While at one point in his deposition the plaintiff denied that he ever received a commitment from the defendant, later on cross examination he stated: "I do not recall receiving this letter or the telegram as such; however, I will stipulate to save time that we might as well assume that I received it. It is addressed to me."

In view of these circumstances there was a clear showing that the plaintiff received notice of the acceptance.

(d) The appellant also contends that a series of letters sent by various agents of the defendant constituted a modification or novation of the provisions of the contract concerning the closing date.

Where the contract is required under the statute of frauds to be in writing a modification of it must also be in writing. Simonton v. Liverpool Ins. Co., 51 Ga. 76 (1); Mitchell v. Universal Life Ins. Co., 54 Ga. 289, 291; Augusta S. R. Co. v. Smith & Kilby Co., 106 Ga. 864, 866 (33 SE 28). Furthermore, the modification requires a new consideration. Phelps v. Belle Isle, 29 Ga. App. 571 (3) (116 SE 217); P. & O. Machine Works v. Pollard, 115 Ga. App. 96 (1) (153 SE2d 631); Wynn, Shannon & Co. v. Cox, 5 Ga. 373; Smith v. Newton, 59 Ga. 113 (5). As pointed out in Long Tobacco Harvesting Co. v. Brannen, 98 Ga. App. 142 (105 SE2d 390), for there to be a novation there must be sufficient terms to constitute a new contract.

With this in mind we consider the letters from the defendant's agents. The first letter dated June 10, 1966, from Jenkins to the plaintiff contained a statement that, if the plaintiff wanted to change the closing date, he could request it through the company. Two other letters from another agent of the defendant dated June 28 and June 29, 1966, were to the effect that defendant was interested in ascertaining when the plaintiff desired to *734 close his loan. There was no showing that the parties ever agreed to a particular closing date. Thus, the letters themselves at most amounted to no more than an offer to consider a modification of the contract. There being no new agreement or consideration, there was no modification or novation of the contract.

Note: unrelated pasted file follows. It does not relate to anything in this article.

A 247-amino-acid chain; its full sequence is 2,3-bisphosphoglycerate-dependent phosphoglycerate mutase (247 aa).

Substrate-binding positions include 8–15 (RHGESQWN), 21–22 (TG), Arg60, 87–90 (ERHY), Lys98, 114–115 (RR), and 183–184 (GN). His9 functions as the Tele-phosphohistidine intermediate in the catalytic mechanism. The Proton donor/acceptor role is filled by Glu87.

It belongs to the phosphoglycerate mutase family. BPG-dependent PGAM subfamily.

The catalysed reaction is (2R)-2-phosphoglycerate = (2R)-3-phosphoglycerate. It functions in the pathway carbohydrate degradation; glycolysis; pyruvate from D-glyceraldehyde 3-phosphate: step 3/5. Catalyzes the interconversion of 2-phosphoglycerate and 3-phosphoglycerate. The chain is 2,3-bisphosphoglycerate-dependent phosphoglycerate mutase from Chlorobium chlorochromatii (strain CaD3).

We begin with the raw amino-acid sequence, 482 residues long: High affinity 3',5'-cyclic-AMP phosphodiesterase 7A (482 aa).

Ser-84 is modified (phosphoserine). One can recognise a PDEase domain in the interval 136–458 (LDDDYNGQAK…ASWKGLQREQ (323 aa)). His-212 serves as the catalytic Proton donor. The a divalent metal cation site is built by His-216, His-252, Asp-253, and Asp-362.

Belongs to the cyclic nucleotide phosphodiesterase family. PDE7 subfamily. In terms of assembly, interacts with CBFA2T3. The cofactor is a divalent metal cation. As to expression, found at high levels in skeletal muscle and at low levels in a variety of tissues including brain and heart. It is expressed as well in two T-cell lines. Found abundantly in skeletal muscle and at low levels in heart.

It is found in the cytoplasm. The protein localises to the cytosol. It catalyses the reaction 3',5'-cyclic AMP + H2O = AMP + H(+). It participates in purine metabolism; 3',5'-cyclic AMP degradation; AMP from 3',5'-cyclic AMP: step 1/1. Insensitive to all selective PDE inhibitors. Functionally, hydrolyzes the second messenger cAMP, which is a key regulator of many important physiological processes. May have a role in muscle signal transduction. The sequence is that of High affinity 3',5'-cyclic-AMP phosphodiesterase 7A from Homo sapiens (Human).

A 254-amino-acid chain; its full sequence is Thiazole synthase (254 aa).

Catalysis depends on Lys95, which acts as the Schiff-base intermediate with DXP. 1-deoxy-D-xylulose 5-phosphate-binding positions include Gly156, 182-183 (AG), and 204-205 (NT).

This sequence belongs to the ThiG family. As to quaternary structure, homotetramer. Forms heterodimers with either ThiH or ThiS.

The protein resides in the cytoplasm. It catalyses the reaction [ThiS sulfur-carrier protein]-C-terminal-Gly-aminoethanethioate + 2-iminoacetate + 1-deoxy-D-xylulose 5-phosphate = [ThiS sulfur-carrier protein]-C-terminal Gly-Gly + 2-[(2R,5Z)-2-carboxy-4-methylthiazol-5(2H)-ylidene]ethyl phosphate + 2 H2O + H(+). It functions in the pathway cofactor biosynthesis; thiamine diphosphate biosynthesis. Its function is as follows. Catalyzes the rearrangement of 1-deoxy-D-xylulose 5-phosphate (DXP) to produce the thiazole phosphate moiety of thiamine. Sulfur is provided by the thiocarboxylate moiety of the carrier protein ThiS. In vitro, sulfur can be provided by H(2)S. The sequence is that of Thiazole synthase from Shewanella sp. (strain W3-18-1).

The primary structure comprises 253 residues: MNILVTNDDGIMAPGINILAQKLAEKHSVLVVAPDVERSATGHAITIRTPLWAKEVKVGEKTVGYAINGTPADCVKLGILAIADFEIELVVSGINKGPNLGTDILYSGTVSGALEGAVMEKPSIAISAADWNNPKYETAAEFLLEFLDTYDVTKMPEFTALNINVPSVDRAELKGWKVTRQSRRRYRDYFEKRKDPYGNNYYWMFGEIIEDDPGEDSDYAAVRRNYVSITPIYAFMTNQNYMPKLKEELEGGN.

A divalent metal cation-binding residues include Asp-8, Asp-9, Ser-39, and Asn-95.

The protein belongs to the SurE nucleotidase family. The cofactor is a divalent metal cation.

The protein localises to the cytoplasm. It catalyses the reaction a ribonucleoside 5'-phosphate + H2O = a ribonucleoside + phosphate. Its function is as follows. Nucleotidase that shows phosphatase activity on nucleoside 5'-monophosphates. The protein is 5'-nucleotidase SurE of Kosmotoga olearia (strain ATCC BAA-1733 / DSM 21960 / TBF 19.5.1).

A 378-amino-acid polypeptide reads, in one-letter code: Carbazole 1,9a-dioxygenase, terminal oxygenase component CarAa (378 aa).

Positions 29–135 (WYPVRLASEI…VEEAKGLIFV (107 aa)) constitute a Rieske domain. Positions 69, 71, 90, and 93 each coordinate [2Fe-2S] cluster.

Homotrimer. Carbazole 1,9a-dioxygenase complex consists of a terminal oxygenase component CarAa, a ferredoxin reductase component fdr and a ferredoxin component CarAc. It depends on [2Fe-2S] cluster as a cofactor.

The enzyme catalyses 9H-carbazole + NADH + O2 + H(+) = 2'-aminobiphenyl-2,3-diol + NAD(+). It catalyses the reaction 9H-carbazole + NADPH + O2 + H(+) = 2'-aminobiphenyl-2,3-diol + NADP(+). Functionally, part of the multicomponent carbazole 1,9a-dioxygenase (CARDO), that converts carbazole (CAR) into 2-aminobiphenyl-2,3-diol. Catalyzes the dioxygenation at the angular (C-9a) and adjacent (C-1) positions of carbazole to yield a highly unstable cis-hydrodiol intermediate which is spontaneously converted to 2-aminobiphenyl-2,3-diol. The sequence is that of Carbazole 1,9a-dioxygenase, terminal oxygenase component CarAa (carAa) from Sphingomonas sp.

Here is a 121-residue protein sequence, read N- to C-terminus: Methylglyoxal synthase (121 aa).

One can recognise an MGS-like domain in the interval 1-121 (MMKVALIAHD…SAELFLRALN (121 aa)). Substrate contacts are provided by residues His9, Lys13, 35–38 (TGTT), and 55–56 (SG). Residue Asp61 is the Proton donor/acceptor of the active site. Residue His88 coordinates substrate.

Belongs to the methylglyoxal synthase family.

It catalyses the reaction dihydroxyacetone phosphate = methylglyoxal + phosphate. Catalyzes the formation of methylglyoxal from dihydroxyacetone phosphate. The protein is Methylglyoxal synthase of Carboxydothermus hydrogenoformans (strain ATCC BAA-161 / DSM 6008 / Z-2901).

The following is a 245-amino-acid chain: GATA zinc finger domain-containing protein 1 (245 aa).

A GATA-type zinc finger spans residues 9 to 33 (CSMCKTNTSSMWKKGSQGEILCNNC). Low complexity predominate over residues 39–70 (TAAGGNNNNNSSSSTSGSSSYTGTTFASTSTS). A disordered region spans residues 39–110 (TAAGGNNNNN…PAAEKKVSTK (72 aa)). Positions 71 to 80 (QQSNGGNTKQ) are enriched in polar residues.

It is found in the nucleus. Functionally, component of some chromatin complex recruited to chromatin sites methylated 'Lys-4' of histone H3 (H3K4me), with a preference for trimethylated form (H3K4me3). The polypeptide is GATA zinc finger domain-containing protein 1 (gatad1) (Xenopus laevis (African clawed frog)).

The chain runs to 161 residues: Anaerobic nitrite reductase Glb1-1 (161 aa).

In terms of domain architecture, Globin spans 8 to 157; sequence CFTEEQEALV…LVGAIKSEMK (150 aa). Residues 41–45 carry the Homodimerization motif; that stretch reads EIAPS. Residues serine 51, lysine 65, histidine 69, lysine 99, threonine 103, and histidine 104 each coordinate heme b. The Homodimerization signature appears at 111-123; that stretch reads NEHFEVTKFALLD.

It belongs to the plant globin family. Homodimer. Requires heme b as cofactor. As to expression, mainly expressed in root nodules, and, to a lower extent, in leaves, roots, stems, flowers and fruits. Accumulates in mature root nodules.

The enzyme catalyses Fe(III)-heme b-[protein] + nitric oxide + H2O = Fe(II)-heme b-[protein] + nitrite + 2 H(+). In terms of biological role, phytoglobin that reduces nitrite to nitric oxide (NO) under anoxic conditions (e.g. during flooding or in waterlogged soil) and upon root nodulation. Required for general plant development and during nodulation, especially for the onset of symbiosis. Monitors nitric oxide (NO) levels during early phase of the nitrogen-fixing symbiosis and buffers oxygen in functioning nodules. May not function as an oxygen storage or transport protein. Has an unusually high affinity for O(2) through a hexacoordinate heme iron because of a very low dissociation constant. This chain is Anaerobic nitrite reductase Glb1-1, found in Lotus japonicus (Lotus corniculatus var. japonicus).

If the letters be considered as evidencing a mutual mistake of the parties, these principles are applicable: "The pleading must show the particular mistake and illustrate how it occurred, why the terms of the contract which the pleader insists should have been inserted were left out, or how terms not agreed upon came to be inserted." Mangham v. Hotel &c. Supply Co., 107 Ga. App. 619 (131 SE2d 74). The opinion in that case further pointed out that where the plaintiff showed no diligence in ascertaining the nature of the contract he signed, neither a court of law nor a court of equity would relieve him of the consequences. "One seeking to avoid the obligation of a contract by a defense of mutual mistake in a court of law is bound by the same principles as in a court of equity." Romine, Inc. v. Savannah Steel Co., 117 Ga. App. 353 (2) (160 SE2d 659). While no new consideration is required (Bullock v. Johnson, 110 Ga. 486, 490 (35 SE 703)), the requirements as outlined in Mangham v. Hotel &c. Supply Co., 107 Ga. App. 619, supra, must be met. In view of the fact that the defendant pierced the allegations of the petition, eliminating the existence of a genuine issue, the evidence in this regard, even though construed in the plaintiff's favor, was not sufficient in law to show mutual mistake.

Since there was a valid, unmodified contract and the proof negated the allegations that the defendants failed to perform thereunder, the trial judge did not err in granting the defendant's motion for summary judgment.

Judgment affirmed. Felton, C. J., and Pannell, J., concur.